As expected, San Diego-based Enova Corp., parent company of San Diego Gas & Electric, has named Stephen L. Baum, 56, chairman, replacing Thomas A. Page, who will retire at the end of the month. Baum will remain as Enova chief executive, which has been his post since January 1996. In addition, Donald Felsinger was named Enova president and chief operating officer. He previously was SDG&E president and CEO. Edwin Guiles will become president of the utility.
BUSINESS
June 10, 2004 | From Bloomberg News
Sempra Energy, owner of the largest U.S. natural gas utility, said Donald E. Felsinger was promoted to president and chief operating officer and would succeed Stephen L. Baum as chief executive when Baum retires in 2006. Felsinger, 56, previously oversaw Sempra's non-utility businesses, the San Diego-based company said. Chief Financial Officer Neal E. Schmale, 57, will succeed Felsinger when Felsinger becomes chief executive, Sempra said.
BUSINESS
April 30, 2004 | From Bloomberg News
Sempra Energy, owner of the largest U.S. natural-gas utility, said first-quarter earnings more than doubled as it increased trading in gas and electricity. Net income rose to $197 million, or 85 cents a share, from $88 million, or 42 cents, a year earlier, San Diego-based Sempra said. Analysts had expected 70 cents, according to a Thomson First Call survey. Sales jumped 26% to $2.4 billion from $1.9 billion in the quarter last year.
BUSINESS
June 27, 2000
Sempra Energy, the owner of Southern California Gas Co. and San Diego Gas & Electric, said Stephen Baum, vice chairman, president and chief operating officer, has been appointed chief executive, succeeding Richard Farman. Baum, 59, also will become chairman of the San Diego-based company when Farman retires Sept. 1. Baum's appointment is part of a succession plan agreed to when Sempra was formed in 1998 through Enova Corp.'s $4.5-billion acquisition of Pacific Enterprises.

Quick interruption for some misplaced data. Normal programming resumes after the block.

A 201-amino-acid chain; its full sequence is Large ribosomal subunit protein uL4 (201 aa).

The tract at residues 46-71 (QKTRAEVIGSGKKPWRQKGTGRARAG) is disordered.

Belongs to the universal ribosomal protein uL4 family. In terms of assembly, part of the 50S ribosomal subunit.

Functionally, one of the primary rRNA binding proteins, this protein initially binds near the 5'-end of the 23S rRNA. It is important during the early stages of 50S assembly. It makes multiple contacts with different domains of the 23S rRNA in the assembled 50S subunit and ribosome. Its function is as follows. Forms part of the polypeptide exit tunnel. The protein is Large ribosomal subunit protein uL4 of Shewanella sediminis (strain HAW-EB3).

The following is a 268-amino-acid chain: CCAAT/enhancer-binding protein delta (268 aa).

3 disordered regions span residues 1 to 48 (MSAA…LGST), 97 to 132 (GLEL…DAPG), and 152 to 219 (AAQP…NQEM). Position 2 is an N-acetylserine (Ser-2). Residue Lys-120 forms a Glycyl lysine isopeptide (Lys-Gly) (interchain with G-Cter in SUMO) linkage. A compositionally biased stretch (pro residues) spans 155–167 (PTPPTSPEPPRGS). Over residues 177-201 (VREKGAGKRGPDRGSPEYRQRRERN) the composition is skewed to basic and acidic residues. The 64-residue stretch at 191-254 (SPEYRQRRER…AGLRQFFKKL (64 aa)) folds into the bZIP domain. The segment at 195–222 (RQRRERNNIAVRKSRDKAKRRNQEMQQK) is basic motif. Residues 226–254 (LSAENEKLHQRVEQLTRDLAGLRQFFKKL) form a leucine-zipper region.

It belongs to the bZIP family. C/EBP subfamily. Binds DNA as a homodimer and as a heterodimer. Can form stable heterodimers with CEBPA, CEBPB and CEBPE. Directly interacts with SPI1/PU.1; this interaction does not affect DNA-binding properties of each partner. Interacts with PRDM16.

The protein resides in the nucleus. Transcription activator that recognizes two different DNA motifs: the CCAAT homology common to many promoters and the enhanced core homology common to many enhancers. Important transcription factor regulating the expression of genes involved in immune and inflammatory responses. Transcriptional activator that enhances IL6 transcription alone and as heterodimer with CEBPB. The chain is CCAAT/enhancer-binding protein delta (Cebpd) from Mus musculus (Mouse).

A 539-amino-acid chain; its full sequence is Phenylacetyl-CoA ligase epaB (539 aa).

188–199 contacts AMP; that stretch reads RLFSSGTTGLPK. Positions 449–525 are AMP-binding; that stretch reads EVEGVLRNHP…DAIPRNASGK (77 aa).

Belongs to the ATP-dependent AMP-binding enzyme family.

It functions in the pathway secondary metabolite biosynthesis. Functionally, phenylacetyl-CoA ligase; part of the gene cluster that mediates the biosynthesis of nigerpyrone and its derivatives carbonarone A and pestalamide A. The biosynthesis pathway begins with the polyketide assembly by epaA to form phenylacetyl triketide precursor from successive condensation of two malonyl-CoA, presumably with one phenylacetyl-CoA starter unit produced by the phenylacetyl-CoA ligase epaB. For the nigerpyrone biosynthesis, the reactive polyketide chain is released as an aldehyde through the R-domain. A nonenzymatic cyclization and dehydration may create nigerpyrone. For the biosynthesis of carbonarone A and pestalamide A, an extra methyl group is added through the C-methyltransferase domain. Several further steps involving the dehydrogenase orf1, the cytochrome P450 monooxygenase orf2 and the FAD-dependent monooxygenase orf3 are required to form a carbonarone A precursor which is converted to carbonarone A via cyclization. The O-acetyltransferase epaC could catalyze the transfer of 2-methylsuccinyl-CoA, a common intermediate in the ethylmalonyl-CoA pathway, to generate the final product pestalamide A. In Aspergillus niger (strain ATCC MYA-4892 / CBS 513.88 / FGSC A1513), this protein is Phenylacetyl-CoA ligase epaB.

BUSINESS
October 15, 1996 | PATRICK LEE, TIMES STAFF WRITER
Stephen L. Baum, who would eventually preside over the merged Enova Corp. and Pacific Enterprises, wins praise from analysts and former colleagues as a decisive and inspiring leader well suited to managing a utility in a newly deregulated industry. "If you look at his past performance, I would place him very highly in the ranks of CEOs of the regulated utility industry in this country," said Gary F. Hovis, director of utility research at Argus Research Corp. in New York.
BUSINESS
December 8, 2005 | From Bloomberg News
Sempra Energy's board of directors Wednesday named Donald Felsinger chief executive to replace retiring Stephen Baum on Jan. 1. The company, which owns Southern California Gas Co. and San Diego Gas & Electric Co., initially announced the succession plan in June 2004. Felsinger, 58, has been president and chief operating officer of Sempra since June 2004, the San Diego-based company said. Felsinger also will become chairman Feb. 1.
BUSINESS
February 9, 2005 | From Bloomberg News
Sempra Energy, owner of the largest U.S. natural gas utility, on Tuesday said 2004 per-share profit rose to about $3.80, exceeding the company's forecast of $3.15 to $3.25 as earnings from commodities trading increased. The estimate excludes one-time items, such as a gain from a regulatory settlement, the San Diego-based company said. On that basis, profit was expected to rise to $3.21 a share, the average estimate of 10 analysts surveyed by Thomson First Call, from 2003's $2.93.